In this paper we analyze, evaluate, and improve the performance of training Random Forest (RF) models on modern CPU architectures. An exact, state-of-the-art binary decision tree building algorithm is used as the basis of this study. Firstly, we investigate the trade-offs between using different tree building algorithms, namely breadth-first-search (BFS) and depth-search-first (DFS). We design a novel, dynamic, hybrid BFS-DFS algorithm and demonstrate that it performs better than both BFS and DFS, and is more robust in the presence of workloads with different characteristics. Secondly, we identify CPU performance bottlenecks when generating trees using this approach, and propose optimizations to alleviate them. The proposed hybrid tree building algorithm for RF is implemented in the Snap Machine Learning framework, and speeds up the training of RFs by 7.8x on average when compared to state-of-the-art RF solvers (sklearn, H2O, and xgboost) on a range of datasets, RF configurations, and multi-core CPU architectures.
In this paper we analyze, evaluate, and improve the performance of training generalized linear models on modern CPUs. We start with a state-of-the-art asynchronous parallel training algorithm, identify system-level performance bottlenecks, and apply optimizations that improve data parallelism, cache line locality, and cache line prefetching of the algorithm. These modifications reduce the per-epoch run-time significantly, but take a toll on algorithm convergence in terms of the required number of epochs. To alleviate these shortcomings of our systems-optimized version, we propose a novel, dynamic data partitioning scheme across threads which allows us to approach the convergence of the sequential version. The combined set of optimizations result in a consistent bottom line speedup in convergence of up to $\times12$ compared to the initial asynchronous parallel training algorithm and up to $\times42$, compared to state of the art implementations (scikit-learn and h2o) on a range of multi-core CPU architectures.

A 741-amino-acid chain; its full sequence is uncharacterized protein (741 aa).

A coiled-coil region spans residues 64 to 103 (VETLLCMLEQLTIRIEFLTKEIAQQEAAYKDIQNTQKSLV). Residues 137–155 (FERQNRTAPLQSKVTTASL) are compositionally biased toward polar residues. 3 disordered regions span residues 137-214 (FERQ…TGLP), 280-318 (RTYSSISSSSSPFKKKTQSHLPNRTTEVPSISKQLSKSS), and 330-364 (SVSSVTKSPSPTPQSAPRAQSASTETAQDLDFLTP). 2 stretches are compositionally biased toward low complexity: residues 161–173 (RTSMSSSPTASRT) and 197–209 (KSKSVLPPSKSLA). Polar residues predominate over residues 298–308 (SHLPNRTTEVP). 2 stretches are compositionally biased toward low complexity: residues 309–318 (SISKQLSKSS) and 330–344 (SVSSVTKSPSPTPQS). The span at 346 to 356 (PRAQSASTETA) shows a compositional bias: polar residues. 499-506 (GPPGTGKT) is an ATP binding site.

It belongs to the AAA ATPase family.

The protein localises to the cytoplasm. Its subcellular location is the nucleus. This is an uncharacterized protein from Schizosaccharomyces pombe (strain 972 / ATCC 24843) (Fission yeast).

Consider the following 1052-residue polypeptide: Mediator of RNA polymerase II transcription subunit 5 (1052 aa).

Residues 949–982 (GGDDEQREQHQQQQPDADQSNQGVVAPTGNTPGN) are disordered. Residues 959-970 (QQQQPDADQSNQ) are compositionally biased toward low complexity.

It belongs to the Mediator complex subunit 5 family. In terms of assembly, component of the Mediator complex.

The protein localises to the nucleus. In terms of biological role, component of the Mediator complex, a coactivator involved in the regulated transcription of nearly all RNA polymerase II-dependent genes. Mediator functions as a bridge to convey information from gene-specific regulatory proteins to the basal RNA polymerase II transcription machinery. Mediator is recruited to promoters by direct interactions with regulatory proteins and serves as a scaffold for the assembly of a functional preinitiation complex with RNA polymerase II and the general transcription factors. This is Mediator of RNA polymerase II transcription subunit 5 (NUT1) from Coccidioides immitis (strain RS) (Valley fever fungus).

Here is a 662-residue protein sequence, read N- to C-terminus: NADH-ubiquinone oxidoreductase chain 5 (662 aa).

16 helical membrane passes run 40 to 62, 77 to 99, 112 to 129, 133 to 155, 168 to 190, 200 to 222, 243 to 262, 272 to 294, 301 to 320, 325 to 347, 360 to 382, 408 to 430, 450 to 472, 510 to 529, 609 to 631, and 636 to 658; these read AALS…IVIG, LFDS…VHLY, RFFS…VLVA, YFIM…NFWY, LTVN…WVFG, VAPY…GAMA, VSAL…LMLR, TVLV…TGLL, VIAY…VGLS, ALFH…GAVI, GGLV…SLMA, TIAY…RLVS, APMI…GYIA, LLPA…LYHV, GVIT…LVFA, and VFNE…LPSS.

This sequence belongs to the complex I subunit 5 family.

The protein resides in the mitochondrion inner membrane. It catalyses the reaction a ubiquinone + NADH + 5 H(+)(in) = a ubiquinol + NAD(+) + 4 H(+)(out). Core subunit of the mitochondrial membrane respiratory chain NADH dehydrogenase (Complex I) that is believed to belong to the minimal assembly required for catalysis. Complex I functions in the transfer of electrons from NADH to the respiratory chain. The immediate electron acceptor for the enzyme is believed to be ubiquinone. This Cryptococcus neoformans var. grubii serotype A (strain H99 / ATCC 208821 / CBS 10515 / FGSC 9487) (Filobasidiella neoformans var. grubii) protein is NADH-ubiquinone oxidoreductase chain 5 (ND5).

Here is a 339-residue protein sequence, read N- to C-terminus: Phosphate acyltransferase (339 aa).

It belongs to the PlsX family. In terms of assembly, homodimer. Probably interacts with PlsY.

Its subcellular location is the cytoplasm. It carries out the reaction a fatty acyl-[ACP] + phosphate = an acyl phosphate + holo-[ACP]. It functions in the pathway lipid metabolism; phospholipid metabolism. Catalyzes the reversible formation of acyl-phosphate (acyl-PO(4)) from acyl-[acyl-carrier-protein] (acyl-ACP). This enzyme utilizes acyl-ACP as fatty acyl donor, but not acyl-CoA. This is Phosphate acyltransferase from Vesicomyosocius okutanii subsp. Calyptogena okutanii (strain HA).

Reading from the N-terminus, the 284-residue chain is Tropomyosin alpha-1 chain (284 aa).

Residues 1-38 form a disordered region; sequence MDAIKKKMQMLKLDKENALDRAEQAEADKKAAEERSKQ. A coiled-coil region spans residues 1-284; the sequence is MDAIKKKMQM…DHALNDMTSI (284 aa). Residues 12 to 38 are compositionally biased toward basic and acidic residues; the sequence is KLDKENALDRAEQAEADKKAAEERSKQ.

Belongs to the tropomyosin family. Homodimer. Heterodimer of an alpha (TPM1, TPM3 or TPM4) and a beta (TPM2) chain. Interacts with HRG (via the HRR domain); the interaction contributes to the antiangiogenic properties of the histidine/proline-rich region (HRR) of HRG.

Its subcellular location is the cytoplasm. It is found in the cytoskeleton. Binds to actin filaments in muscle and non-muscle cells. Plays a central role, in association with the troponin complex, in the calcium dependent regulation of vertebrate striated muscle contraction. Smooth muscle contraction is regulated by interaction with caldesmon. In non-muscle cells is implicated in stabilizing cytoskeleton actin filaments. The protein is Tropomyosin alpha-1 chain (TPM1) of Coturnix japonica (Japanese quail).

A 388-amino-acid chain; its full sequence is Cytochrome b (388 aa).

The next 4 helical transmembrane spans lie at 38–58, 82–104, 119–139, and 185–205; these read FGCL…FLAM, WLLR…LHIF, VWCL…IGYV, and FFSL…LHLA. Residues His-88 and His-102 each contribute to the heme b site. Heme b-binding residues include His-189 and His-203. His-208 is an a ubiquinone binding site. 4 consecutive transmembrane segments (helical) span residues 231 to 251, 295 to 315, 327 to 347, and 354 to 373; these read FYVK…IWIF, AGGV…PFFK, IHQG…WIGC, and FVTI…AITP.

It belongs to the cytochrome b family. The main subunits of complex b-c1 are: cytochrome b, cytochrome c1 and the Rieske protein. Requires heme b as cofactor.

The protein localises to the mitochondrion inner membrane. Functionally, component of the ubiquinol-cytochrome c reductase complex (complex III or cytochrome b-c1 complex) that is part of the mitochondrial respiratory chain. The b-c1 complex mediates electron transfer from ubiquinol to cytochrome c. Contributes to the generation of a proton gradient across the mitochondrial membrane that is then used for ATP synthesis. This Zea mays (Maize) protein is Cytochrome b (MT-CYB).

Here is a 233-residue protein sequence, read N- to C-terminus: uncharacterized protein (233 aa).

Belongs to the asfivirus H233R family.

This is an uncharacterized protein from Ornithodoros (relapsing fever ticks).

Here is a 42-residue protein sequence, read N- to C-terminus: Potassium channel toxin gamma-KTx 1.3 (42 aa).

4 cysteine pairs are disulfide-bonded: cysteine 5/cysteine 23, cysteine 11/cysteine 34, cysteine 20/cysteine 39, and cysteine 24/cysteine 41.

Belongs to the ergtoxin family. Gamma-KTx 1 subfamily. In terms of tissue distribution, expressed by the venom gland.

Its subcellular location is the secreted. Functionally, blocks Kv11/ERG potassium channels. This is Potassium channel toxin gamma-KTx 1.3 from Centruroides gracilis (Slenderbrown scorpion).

We describe a new software framework for fast training of generalized linear models. The framework, named Snap Machine Learning (Snap ML), combines recent advances in machine learning systems and algorithms in a nested manner to reflect the hierarchical architecture of modern computing systems. We prove theoretically that such a hierarchical system can accelerate training in distributed environments where intra-node communication is cheaper than inter-node communication. Additionally, we provide a review of the implementation of Snap ML in terms of GPU acceleration, pipelining, communication patterns and software architecture, highlighting aspects that were critical for achieving high performance. We evaluate the performance of Snap ML in both single-node and multi-node environments, quantifying the benefit of the hierarchical scheme and the data streaming functionality, and comparing with other widely-used machine learning software frameworks. Finally, we present a logistic regression benchmark on the Criteo Terabyte Click Logs dataset and show that Snap ML achieves the same test loss an order of magnitude faster than any of the previously reported results.